And other news about movies over at Grolsch Film Works.
Earlier this year, VICE Films and Grolsch Film Works teamed up with directors Harmony Korine, Alexey Fedorchenko and Jan Kwiecinski to make a three-part film called The Fourth Dimension. Now, Grolsch Film Works have a new website where you can find out what they’ve been up to and read/watch interesting stuff about films. Every week we'll be plucking the highlights. This is that.SPIKE LEE'S MICHAEL JACKSON DOCUMENTARY
Spike Lee has been labouring over a documentary on the late Michael Jackson to coincide with the release of Bad 25, a double-disc CD featuring MJ's original Bad album plus a load of demos and remixes and all the usual sort of shit you get on 25th anniversary re-releases. However, Lee’s documentary, which is currently in its final phase of post-production, is actually looking quite good. You can see a snippet from it above.
WILLIAM FRIEDKIN INTERVIEW
The director of The Exorcist and The French Connection, William Friedkin, has returned with a dark humoured, neo-noir film called Killer Joe. Grolsch Film Works hang out with him recently and discussed the film, its star Matthew McConaughey and Friedkin's views on the current Hollywood scene.
FILMS ABOUT MUSIC FESTIVALS AKA EVERYONE LOVES LISTS
Apparently, Wes Anderson has just asked Johnny Depp, Owen Wilson, Bill Murray, Edward Norton, Jude Law, Jeff Goldblum, Angela Lansbury (of Murder She Wrote) to take part in his new film. Which is pretty exciting, so Grolsch Film Works thought it'd be fun to go back and analyse the best scene from Anderson's third film, The Royal Tenenbaums. In case you haven't seen it, the story focused on a dysfunctional family of child geniuses thrown back together following the unexpected return of their rascally (and supposedly dying) father Royal (Gene Hackman). Possibly Its most memorable scene was the shocking attempted suicide of one of the main characters, Richie, played by Luke Wilson. Here it is dissected.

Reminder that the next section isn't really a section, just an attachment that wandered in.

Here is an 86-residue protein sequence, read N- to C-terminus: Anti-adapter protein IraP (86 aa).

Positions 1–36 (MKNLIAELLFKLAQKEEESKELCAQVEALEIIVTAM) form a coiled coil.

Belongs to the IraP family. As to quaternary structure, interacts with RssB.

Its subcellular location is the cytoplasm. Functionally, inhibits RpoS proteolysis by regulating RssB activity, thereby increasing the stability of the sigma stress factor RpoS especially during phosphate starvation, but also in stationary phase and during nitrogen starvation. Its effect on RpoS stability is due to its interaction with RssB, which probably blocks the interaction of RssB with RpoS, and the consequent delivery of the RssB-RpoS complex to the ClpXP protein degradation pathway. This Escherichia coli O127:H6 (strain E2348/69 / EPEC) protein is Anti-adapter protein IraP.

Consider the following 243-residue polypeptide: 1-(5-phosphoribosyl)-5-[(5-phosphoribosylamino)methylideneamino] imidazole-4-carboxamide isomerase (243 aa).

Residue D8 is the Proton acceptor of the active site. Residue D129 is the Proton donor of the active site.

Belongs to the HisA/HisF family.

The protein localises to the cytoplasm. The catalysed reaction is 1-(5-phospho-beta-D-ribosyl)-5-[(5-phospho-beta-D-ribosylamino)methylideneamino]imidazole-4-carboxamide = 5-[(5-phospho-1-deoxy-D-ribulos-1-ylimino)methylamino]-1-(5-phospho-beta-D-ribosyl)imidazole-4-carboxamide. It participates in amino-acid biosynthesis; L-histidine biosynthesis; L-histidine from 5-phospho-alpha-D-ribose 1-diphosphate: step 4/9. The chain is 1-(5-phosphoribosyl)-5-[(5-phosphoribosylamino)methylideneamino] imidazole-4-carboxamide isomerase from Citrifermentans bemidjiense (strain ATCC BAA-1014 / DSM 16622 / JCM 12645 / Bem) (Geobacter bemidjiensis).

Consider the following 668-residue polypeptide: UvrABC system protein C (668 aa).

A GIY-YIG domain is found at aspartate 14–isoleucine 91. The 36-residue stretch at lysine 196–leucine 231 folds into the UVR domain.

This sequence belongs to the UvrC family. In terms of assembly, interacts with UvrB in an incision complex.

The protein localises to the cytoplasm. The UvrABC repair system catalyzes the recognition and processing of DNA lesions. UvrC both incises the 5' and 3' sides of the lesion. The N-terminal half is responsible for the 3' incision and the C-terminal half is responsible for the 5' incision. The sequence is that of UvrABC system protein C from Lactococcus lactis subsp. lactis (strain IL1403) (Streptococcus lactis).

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CRAZY DOCS AKA EVERYONE STILL REALLY LOVES LISTS
The Imposter (which tells the story of a French con artist who sneaks his way into a Texan family by posing as their long-lost child) might be the strangest film you see this year; A testament to the notion that sometimes truth is stranger than fiction – actually it almost always is. To celebrate, here's a top ten of extraordinary documentaries.
Keep your peepers peeled for more Grolsch Film Works updates next week. Go to grolschfilmworks.com to see what’s happening right now.